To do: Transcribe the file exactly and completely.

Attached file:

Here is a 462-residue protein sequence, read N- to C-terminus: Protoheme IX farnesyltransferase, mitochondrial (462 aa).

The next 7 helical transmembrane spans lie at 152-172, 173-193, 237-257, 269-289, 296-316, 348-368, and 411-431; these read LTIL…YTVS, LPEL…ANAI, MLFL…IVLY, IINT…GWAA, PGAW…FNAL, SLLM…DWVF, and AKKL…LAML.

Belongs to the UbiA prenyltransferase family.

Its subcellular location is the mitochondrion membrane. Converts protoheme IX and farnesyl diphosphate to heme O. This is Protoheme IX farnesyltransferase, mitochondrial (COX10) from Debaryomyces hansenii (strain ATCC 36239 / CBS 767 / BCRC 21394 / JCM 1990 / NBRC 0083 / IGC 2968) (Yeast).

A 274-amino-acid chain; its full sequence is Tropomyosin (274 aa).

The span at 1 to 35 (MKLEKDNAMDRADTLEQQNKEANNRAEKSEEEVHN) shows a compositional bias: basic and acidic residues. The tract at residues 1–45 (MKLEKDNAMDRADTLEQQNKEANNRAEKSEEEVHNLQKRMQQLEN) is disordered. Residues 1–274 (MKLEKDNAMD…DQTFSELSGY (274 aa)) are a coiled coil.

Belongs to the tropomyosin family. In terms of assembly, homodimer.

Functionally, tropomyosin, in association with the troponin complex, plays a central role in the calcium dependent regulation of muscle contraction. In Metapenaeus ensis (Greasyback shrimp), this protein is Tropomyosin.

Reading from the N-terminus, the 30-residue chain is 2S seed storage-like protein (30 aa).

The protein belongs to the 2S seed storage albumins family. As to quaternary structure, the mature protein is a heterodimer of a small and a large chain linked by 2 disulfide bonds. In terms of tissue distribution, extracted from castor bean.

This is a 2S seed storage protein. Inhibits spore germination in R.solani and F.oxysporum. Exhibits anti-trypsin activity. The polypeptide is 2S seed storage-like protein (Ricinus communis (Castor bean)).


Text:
Here is a 462-residue protein sequence, read N- to C-terminus: Protoheme IX farnesyltransferase, mitochondrial (462 aa).

The next 7 helical transmembrane spans lie at 152-172, 173-193, 237-257, 269-289, 296-316, 348-368, and 411-431; these read LTIL…YTVS, LPEL…ANAI, MLFL…IVLY, IINT…GWAA, PGAW…FNAL, SLLM…DWVF, and AKKL…LAML.

Belongs to the UbiA prenyltransferase family.

Its subcellular location is the mitochondrion membrane. Converts protoheme IX and farnesyl diphosphate to heme O. This is Protoheme IX farnesyltransferase, mitochondrial (COX10) from Debaryomyces hansenii (strain ATCC 36239 / CBS 767 / BCRC 21394 / JCM 1990 / NBRC 0083 / IGC 2968) (Yeast).

A 274-amino-acid chain; its full sequence is Tropomyosin (274 aa).

The span at 1 to 35 (MKLEKDNAMDRADTLEQQNKEANNRAEKSEEEVHN) shows a compositional bias: basic and acidic residues. The tract at residues 1–45 (MKLEKDNAMDRADTLEQQNKEANNRAEKSEEEVHNLQKRMQQLEN) is disordered. Residues 1–274 (MKLEKDNAMD…DQTFSELSGY (274 aa)) are a coiled coil.

Belongs to the tropomyosin family. In terms of assembly, homodimer.

Functionally, tropomyosin, in association with the troponin complex, plays a central role in the calcium dependent regulation of muscle contraction. In Metapenaeus ensis (Greasyback shrimp), this protein is Tropomyosin.

Reading from the N-terminus, the 30-residue chain is 2S seed storage-like protein (30 aa).

The protein belongs to the 2S seed storage albumins family. As to quaternary structure, the mature protein is a heterodimer of a small and a large chain linked by 2 disulfide bonds. In terms of tissue distribution, extracted from castor bean.

This is a 2S seed storage protein. Inhibits spore germination in R.solani and F.oxysporum. Exhibits anti-trypsin activity. The polypeptide is 2S seed storage-like protein (Ricinus communis (Castor bean)).